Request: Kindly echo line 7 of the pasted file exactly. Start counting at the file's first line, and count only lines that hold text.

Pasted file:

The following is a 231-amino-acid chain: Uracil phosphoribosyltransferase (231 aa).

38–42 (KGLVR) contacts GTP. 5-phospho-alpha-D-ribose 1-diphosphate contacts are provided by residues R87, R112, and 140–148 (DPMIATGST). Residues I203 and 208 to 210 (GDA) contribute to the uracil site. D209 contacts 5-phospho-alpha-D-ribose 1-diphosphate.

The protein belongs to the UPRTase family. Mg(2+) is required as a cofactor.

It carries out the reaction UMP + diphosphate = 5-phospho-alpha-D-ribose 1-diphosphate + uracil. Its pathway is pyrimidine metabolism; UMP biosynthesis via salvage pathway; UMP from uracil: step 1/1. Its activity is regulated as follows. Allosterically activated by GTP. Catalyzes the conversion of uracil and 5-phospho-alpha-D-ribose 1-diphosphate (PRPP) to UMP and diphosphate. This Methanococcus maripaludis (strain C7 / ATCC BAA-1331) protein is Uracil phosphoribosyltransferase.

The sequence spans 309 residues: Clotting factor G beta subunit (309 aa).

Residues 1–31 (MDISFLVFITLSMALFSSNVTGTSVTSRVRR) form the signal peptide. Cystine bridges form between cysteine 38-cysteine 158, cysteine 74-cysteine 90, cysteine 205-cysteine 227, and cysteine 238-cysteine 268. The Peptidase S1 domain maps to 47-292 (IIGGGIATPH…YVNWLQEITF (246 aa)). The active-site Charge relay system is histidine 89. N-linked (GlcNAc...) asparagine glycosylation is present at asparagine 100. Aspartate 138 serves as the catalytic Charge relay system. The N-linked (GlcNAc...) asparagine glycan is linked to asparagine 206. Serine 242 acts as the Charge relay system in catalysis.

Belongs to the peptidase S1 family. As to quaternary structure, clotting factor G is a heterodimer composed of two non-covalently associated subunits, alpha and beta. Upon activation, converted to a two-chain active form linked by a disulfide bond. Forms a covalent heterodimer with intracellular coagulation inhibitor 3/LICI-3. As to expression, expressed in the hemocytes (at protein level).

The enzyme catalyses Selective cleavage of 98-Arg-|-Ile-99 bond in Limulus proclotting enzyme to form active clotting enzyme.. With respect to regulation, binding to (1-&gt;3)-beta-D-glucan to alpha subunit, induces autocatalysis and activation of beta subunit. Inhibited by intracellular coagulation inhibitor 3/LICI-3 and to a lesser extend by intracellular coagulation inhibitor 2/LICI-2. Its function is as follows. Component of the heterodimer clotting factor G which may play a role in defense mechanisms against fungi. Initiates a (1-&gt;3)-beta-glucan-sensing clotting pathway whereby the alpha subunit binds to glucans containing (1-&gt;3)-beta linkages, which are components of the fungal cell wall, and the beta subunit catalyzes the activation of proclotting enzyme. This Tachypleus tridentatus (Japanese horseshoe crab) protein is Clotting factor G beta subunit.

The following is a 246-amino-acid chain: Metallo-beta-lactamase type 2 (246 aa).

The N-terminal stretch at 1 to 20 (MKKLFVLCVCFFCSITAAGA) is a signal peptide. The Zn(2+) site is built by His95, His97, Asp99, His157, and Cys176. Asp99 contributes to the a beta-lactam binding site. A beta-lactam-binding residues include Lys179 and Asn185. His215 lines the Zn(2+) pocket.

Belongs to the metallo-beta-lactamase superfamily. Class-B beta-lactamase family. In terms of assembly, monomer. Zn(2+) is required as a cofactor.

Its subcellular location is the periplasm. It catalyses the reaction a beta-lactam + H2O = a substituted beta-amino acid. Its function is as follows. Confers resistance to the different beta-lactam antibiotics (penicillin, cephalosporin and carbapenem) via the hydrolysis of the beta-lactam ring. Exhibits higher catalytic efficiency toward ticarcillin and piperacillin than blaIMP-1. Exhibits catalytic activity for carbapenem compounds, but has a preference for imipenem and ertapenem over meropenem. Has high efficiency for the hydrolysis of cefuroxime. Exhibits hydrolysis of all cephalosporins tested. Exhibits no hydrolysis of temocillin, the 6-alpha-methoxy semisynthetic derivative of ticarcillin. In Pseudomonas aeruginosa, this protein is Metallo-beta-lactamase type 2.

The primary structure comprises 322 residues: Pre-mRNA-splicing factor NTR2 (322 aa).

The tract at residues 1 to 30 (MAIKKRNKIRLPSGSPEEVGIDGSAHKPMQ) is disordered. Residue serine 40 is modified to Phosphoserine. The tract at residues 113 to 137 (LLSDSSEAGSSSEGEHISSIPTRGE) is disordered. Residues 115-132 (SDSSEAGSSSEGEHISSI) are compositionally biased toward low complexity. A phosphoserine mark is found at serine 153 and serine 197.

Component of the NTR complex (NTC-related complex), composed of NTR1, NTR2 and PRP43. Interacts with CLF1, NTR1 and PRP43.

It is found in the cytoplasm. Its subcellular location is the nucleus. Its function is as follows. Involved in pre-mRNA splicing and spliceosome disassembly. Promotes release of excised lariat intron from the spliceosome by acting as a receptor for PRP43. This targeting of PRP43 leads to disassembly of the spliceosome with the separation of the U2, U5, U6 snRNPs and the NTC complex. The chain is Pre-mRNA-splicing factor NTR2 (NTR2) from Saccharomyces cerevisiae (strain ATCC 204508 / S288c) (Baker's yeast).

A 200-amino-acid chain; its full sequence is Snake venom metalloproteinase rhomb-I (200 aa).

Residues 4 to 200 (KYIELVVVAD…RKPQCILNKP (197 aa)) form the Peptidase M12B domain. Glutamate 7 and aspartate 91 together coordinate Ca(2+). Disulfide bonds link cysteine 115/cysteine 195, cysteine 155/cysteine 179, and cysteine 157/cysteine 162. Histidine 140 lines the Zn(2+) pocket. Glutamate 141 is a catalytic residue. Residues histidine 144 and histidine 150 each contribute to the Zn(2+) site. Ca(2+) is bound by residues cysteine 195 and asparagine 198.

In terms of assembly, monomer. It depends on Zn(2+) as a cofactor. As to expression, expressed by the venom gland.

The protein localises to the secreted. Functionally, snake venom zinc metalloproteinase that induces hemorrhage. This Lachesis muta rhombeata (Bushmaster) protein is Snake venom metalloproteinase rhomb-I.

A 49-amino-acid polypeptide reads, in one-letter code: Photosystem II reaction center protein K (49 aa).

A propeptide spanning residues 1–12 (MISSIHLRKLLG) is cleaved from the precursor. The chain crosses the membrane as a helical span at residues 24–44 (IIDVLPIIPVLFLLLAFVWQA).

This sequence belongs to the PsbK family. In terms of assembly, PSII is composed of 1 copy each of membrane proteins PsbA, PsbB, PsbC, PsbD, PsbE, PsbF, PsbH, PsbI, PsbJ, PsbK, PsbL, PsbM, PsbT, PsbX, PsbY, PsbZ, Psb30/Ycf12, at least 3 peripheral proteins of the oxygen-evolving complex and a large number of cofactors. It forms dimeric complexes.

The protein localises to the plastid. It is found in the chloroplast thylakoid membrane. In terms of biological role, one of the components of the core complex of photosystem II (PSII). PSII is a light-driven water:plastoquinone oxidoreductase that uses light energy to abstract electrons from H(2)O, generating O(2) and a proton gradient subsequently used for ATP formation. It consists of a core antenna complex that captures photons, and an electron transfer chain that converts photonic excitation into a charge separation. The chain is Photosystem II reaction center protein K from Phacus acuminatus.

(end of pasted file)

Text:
Belongs to the peptidase S1 family. As to quaternary structure, clotting factor G is a heterodimer composed of two non-covalently associated subunits, alpha and beta. Upon activation, converted to a two-chain active form linked by a disulfide bond. Forms a covalent heterodimer with intracellular coagulation inhibitor 3/LICI-3. As to expression, expressed in the hemocytes (at protein level).